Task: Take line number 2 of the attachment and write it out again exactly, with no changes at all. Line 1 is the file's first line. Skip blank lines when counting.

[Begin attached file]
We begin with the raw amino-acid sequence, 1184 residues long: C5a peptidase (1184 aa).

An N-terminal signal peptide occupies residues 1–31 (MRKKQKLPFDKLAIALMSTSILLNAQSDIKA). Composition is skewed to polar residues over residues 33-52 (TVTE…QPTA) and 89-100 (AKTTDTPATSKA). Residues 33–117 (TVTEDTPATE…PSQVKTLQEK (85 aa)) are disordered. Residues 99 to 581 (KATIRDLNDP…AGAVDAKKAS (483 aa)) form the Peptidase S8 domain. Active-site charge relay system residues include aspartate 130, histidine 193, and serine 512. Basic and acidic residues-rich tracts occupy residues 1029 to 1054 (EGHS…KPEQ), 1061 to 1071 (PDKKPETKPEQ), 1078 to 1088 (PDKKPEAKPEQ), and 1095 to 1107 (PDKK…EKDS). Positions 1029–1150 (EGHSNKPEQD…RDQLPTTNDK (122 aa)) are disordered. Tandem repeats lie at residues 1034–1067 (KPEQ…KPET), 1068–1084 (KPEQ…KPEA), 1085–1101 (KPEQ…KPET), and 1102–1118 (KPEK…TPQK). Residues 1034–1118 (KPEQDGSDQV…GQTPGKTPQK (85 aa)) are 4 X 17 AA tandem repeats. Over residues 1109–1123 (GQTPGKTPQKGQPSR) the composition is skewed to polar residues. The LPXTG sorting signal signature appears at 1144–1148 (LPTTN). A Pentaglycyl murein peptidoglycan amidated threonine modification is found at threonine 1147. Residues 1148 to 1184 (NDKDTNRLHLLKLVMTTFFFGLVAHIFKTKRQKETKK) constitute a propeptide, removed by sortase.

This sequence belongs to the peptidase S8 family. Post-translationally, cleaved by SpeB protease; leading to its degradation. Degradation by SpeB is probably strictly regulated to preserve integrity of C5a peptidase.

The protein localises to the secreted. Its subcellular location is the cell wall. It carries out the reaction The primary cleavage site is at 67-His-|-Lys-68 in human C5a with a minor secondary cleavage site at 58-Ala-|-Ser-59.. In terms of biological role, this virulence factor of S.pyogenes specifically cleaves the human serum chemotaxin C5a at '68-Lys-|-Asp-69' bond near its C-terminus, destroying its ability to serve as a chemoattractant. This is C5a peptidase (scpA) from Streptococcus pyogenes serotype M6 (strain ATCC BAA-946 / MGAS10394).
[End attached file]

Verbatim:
An N-terminal signal peptide occupies residues 1–31 (MRKKQKLPFDKLAIALMSTSILLNAQSDIKA). Composition is skewed to polar residues over residues 33-52 (TVTE…QPTA) and 89-100 (AKTTDTPATSKA). Residues 33–117 (TVTEDTPATE…PSQVKTLQEK (85 aa)) are disordered. Residues 99 to 581 (KATIRDLNDP…AGAVDAKKAS (483 aa)) form the Peptidase S8 domain. Active-site charge relay system residues include aspartate 130, histidine 193, and serine 512. Basic and acidic residues-rich tracts occupy residues 1029 to 1054 (EGHS…KPEQ), 1061 to 1071 (PDKKPETKPEQ), 1078 to 1088 (PDKKPEAKPEQ), and 1095 to 1107 (PDKK…EKDS). Positions 1029–1150 (EGHSNKPEQD…RDQLPTTNDK (122 aa)) are disordered. Tandem repeats lie at residues 1034–1067 (KPEQ…KPET), 1068–1084 (KPEQ…KPEA), 1085–1101 (KPEQ…KPET), and 1102–1118 (KPEK…TPQK). Residues 1034–1118 (KPEQDGSDQV…GQTPGKTPQK (85 aa)) are 4 X 17 AA tandem repeats. Over residues 1109–1123 (GQTPGKTPQKGQPSR) the composition is skewed to polar residues. The LPXTG sorting signal signature appears at 1144–1148 (LPTTN). A Pentaglycyl murein peptidoglycan amidated threonine modification is found at threonine 1147. Residues 1148 to 1184 (NDKDTNRLHLLKLVMTTFFFGLVAHIFKTKRQKETKK) constitute a propeptide, removed by sortase.